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The Legislature’s e-cigarette tax showdown

A woman smokes an e-cigarette. Credit: Photo: Michael Dorausch

Are they 'God's work' or just another harmful tobacco product? Either way, Rep. Reuven Carlyle, D-Seattle, has introduced a bill this session to tax electronic cigarettes similarly to tobacco cigarettes. Carlyle's bill would install a 95 percent "Other Tobacco Product Tax" on e-cigarette wholesalers and make it illegal for kids 18 and younger to use e-cigarettes.

At the Friday hearing on the bill, the crowd protested the legislation to the House Finance Committee, of which Carlyle is chairman.

An e-cigarette, which looks a little like an actual cigarette, is really just a tube with a heated atomizing device in it. A flavored liquid — either laced with nicotine or nicotine-free — is poured in and the heating atomizer turns the fluid into vapor, which is then inhaled or "vaped".

It's a way of smoking tobacco and other products that's exploded in popularity: Between 2008 and 2012, the number of e-cigarettes sold grew from 50,000 to 5 million, according to USA Today.

Carlyle's tax would raise an estimated $3.44 million in fiscal year 2014-2015, $38.8 million in 2015-2017 and $76 million in 2017-2019. Most of that money would go toward paying for state education improvements required by a 2012 Washington Supreme Court ruling. Sen. Andy Hill, R-Redmond, has introduced a companion bipartisan bill in the Senate. 

The devices cost anywhere from $35 to $200 and Friday's testimony indicated that 10 milliliters of the vaping liquid cost just $8, but equal the nicotine content of five packs of tobacco cigarettes. A pack of cigarettes on the other hand costs between $7 and $10, of which slightly more than $3 is the state tax on tobacco products.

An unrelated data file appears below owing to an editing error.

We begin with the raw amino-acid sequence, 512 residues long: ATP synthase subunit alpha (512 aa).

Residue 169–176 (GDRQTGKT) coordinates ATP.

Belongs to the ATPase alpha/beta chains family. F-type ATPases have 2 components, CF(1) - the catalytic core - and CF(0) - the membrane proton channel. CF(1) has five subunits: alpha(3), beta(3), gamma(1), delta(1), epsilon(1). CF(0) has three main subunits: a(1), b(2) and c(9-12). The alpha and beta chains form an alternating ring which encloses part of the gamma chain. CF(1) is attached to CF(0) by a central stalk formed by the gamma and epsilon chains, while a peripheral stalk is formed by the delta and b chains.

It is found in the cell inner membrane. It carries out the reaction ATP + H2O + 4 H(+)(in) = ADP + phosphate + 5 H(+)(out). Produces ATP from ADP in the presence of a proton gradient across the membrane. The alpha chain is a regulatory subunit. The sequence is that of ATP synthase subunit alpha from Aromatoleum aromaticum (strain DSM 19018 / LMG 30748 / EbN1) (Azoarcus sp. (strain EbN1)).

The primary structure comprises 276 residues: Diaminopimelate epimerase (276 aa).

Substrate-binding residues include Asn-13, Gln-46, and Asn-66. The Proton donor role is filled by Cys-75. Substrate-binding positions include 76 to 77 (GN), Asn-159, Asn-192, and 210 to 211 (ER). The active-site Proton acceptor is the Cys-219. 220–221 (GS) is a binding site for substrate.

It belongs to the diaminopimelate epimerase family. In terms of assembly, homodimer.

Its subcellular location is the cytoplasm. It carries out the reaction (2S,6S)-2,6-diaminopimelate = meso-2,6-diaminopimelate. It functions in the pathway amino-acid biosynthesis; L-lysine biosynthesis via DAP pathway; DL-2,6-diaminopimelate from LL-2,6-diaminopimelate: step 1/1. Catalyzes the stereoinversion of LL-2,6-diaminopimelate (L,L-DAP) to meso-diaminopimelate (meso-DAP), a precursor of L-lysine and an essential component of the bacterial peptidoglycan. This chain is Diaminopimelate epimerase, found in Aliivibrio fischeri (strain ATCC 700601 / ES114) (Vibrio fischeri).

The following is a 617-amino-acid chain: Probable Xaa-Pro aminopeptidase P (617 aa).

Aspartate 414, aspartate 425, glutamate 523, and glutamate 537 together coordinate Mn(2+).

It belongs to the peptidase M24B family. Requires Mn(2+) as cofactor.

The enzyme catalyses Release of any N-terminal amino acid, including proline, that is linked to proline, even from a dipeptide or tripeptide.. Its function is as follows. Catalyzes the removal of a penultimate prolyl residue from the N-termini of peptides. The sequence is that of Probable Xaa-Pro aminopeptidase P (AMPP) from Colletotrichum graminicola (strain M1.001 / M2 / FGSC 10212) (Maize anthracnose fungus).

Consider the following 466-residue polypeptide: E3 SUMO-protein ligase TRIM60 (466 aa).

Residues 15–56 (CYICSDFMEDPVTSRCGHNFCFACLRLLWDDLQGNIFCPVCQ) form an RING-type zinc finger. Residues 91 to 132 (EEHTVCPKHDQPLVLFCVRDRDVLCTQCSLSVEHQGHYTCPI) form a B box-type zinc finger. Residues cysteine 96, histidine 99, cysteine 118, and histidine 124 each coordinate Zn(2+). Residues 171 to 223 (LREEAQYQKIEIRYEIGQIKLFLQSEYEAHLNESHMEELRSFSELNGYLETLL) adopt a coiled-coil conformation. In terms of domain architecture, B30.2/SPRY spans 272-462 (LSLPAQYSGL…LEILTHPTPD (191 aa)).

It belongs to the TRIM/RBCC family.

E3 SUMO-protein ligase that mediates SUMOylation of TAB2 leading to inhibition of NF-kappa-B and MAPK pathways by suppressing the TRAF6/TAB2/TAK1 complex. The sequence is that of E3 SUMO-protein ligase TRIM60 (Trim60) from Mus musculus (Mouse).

Medical professionals are still split about the health effects of e-cigarettes. A July 2013 World Health Organization report ruled that available research cannot say how safe e-cigarettes are. Susie Tracy, representing the Washington State Medical Association at Friday's hearing, said that the medical association supports the tax on e-cigarettes. 

Still, a February 2011 article in the Journal of Public Health Policy was cautiously optimistic, saying that e-cigarettes are healthier than tobacco cigarettes.

Carlyle is not convinced. "The medical data is not making the case that it is less deadly," he said Friday.

"It is clear this is a nicotine product infusing nicotine into the bloodstream in a direct way."

During testimony Friday against the bill, opponents contended that supposedly safer e-cigarettes help smokers wean themselves off of tobacco cigarettes and keep kids from graduating to more dangerous tobacco products. A tax, they said, would only send e-cigarette sales to other states. E-cigarette smokers, they argued, rarely move up to tobacco cigarettes.

"It's called a cigarette, but it's not a cigarette at all," said Zack McLain, co-owner of Future Vapors in Seattle's Capitol Hill neighborhood. "… It's a healthy alternative to a cigarette. … If this excessive tax goes down, it'll discourage newbies from coming in and giving it a shot."

"The most egregious part to me: Why take it away from the kids?" said finance committee member Rep. Cary Condotta, R-East Wenatchee. Another committee member Rep J.T.Wilcox, R-Yelm, thought the bill is a blatant tax grab.  

Rep. Dick Muri, R-Steilacoom and not on the committee, testified that the military routinely recommends e-cigarettes as alternative to tobacco. "These people are doing God's work," he said. "… Not only should we not tax them. We should tax-exempt them."

"We have 10,000 customers at two stores," said Kim Thompson, owner of  Pierce County's The Vaporium. "That means we've converted 10,000 people from smoking to vaping."

"Overtaxing small business will mean the end of small businesses," he asserted.

Jim Oliver, a co-owner of the Steampunk Vapor Lounge in Tacoma, put it more dramatically. "You're telling smokers to either quit or die."

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